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# Emacs Org-mode
It's hard to introduce [org-mode]. Most emacs users are familiar with it
or have, at least, used it at some point or another. I personally have
only been using it for about six months, but it has taken a pivotal role
in my daily workflows. I will describe how I use it and how I have
configured it. As always, feel free to tweak it to fit your needs.
=> org-mode
# My use cases
## Logbook/TODO-list
This is a little bit special. I use `org-mode' as a project
tracker. Yes, we use JIRA and I actually integrate it [with Emacs],
but pure org-mode for my personal notes and logbook is a better fit
for me.
As you can see, I keep track of my tasks using `org-mode', but also
add notes to the tasks if necessary. For development purposes, I also
keep a log of problems that I have encountered and resolutions for
these problems. That way I can go back to these notes in the future if
needed. I keep this data saved as `todo.gpg' that gets encrypted and
decrypted when opening and saving.
=> with Emacs
## Agenda
`org-mode' also works well when you want to combine your to-do list
with your calendar. If, like me, you have your calendar on Google
Calendar, you should check out [org-gcal]. For the most part, I always
have a terminal tab with the agenda up and refresh it periodically to
have the latest appointments and task schedules and deadlines.
=> org-gcal
## Journal
Great practice and excellent substitute for therapy. Store thoughts,
experiences and ideas. Highly recommended. I use the wonderful
[org-journal] package for this.
=> org-journal
## Blogging
I write this blog using `org-mode' :) (thanks [org2blog]). I can't
imagine writing it in any other way.
=> org2blog
## RSS List
I just replaced my RSS reader of choice with [elfeed]. It's a simple
emacs-based RSS reader. Fast, no frills and straightforward. To keep a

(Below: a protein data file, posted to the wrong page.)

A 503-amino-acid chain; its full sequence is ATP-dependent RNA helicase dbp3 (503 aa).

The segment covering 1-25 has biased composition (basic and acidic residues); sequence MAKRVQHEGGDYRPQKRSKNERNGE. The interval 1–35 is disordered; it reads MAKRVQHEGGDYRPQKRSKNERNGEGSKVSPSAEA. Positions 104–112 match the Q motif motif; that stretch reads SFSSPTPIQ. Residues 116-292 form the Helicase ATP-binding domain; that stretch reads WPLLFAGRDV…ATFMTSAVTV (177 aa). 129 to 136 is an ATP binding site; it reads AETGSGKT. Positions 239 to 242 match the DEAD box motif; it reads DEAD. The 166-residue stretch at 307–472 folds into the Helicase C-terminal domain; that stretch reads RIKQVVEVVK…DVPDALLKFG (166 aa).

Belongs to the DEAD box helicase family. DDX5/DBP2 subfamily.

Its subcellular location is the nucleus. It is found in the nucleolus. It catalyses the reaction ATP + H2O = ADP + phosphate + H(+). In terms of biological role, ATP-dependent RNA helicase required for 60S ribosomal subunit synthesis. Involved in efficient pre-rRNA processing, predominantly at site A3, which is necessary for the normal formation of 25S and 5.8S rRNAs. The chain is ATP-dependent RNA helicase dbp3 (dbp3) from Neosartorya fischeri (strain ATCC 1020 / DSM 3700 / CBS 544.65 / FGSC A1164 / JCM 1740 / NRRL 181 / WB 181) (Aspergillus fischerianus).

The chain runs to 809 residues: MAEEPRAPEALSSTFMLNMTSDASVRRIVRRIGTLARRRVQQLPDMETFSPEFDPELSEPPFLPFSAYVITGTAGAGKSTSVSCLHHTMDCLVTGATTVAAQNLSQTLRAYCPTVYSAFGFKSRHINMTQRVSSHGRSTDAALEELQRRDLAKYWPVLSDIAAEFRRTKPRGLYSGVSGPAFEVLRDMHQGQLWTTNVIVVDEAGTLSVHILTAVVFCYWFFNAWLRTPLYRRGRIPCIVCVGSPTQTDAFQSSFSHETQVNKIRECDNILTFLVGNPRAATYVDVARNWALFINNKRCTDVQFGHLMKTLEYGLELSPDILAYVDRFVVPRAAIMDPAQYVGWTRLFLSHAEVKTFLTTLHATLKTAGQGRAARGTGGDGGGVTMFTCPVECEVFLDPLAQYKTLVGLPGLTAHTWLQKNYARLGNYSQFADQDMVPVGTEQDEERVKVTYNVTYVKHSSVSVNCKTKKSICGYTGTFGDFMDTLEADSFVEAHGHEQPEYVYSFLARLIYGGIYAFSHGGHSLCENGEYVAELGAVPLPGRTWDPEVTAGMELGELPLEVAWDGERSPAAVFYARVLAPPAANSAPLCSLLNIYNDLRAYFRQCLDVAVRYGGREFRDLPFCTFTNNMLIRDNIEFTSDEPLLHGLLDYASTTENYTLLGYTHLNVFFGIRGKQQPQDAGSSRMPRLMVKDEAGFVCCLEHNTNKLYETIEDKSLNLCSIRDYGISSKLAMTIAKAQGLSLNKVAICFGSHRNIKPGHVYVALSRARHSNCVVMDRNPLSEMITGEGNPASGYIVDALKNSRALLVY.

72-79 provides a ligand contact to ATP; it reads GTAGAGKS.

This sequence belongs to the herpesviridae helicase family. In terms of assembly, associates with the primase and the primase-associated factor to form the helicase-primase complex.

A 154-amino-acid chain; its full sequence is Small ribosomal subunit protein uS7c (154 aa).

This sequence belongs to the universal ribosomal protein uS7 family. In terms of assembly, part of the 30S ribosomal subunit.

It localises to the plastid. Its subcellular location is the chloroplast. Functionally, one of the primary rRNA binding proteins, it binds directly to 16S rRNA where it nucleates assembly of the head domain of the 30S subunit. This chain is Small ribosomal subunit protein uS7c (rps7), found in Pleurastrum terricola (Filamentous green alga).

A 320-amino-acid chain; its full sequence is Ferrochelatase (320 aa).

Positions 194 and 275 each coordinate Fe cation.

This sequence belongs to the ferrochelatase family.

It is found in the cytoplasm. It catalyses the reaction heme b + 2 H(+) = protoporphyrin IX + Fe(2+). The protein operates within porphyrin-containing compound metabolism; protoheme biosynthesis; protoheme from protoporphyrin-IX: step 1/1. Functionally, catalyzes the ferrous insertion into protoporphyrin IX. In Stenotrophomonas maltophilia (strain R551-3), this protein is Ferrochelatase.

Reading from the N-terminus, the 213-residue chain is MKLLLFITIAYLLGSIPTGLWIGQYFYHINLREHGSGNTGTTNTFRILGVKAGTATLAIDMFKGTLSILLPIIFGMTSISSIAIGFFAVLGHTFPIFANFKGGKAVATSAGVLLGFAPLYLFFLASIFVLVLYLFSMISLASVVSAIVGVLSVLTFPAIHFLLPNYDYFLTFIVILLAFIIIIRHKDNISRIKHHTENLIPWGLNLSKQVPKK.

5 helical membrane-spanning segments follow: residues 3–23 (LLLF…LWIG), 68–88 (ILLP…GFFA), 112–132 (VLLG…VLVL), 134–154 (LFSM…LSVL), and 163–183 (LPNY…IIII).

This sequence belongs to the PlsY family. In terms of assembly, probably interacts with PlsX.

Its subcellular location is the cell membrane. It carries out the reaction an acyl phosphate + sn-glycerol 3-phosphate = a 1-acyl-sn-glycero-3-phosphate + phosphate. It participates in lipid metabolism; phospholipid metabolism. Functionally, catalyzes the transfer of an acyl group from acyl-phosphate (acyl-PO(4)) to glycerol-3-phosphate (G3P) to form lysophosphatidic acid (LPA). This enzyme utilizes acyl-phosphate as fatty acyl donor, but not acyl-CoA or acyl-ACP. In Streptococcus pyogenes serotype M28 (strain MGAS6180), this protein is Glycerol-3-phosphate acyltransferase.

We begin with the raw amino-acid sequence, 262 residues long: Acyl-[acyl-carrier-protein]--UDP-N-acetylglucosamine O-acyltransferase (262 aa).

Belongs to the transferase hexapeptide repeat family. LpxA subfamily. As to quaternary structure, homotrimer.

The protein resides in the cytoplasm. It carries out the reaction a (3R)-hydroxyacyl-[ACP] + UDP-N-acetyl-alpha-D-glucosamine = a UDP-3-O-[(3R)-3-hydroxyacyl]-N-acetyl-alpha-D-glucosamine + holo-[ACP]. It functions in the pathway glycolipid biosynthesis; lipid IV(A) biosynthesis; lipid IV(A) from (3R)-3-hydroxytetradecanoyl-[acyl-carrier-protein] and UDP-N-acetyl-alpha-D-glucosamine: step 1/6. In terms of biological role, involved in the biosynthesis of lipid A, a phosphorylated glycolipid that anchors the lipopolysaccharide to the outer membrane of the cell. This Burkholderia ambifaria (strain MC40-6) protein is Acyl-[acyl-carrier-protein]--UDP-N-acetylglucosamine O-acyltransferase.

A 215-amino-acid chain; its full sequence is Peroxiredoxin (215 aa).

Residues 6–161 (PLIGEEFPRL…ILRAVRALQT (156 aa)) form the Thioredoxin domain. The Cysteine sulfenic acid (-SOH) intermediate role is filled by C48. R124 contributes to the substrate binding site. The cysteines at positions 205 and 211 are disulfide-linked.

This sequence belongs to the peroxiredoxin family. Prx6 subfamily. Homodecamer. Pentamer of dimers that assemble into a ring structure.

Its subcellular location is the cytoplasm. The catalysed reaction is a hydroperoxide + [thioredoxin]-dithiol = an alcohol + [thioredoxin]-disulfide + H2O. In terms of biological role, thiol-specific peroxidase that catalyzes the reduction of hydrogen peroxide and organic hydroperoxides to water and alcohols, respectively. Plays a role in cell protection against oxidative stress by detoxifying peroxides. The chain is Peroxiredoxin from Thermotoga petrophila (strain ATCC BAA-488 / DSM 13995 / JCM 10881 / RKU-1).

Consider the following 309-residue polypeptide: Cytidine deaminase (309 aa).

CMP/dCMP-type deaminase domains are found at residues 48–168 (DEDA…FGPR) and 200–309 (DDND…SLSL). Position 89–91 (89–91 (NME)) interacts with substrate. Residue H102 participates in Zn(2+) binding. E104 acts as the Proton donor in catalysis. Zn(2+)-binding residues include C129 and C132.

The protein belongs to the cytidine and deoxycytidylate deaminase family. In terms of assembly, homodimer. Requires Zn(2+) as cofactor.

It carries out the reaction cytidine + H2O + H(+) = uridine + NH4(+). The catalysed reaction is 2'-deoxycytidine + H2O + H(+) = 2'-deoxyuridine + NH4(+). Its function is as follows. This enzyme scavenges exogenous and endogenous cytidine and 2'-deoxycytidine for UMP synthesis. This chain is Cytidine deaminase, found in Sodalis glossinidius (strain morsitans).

list of my RSS feeds, I imported an OPML into [elfeed-org] and now
keep all my RSS feeds in one beautiful org-file that I can easily
manage and sync.
There's plenty of reasons to use `org-mode'. I have used it for email,
but honestly, I have been unable to find a suitable workflow for
it. Longform writing is something I would like to spend more time
doing, and `org-mode' seems like a great platform to get started with
to do it.
=> elfeed
=> elfeed-org
# My configuration
(setenv "GPG_AGENT_INFO" nil)
(setq epg-gpg-program "/usr/local/bin/gpg2")
(require 'epa-file)
(require 'password-cache)
(setq password-cache-expiry (* 15 60))
(setq epa-file-cache-passphrase-for-symmetric-encryption t)
First of all, I load GPG for encryption/decryption of gpg files. I set
a generous expiration because this is my work desktop and I always
keep it locked.
(require 'org-install)
(global-set-key "\C-cl" 'org-store-link)
(global-set-key "\C-cc" 'org-capture)
(global-set-key "\C-ca" 'org-agenda)
(global-set-key "\C-cr" 'org-gcal-sync)
I load `org-mode' and set the shortcuts to store links (it's easier
this way for me 😊), capture (for agenda, work TODO, etc) and pull up
the agenda.
(setq org-directory "~/Documents/org/")
(setq org-default-notes-file "~/Documents/org/scrapbook.gpg")
(setq org-agenda-files (list "~/Documents/org/todo.gpg" "~/Documents/org/" "~/Documents/org/"))
Here I'm setting the directory structure. `org-directory' sets the
default `org-mode' directory for file storage. Notes are created with
`org-default-notes-file', and `org-agenda-files' lists all the files
loaded by default in the Agenda.
(add-hook 'org-mode-hook #'(lambda ()
(add-hook 'org-mode-hook #'toggle-word-wrap)
(defun my/org-mode-hook ()
"My `org-mode' hook"
(set-face-attribute 'org-document-info-keyword nil :foreground "yellow")
(set-face-attribute 'org-document-info nil :foreground "cornflower blue")
(set-face-attribute 'org-document-title nil :foreground "cornflower blue"))
(add-hook 'org-mode-hook 'my/org-mode-hook)
Some color tweaks and line-wrapping. `org-mode' doesn't wrap lines by
default, but that has an easy fix.
(setq org-todo-keywords
'((sequence "TODO(t)" "PENDING(p!)" "WAIT(w@)" "VERIFY(v)" "|" "DONE(d!)" "CANCELED(c@)")
(sequence "REPORT(r@)" "BUG(b@)" "KNOWNCAUSE(k@)" "|" "FIXED(f!)")))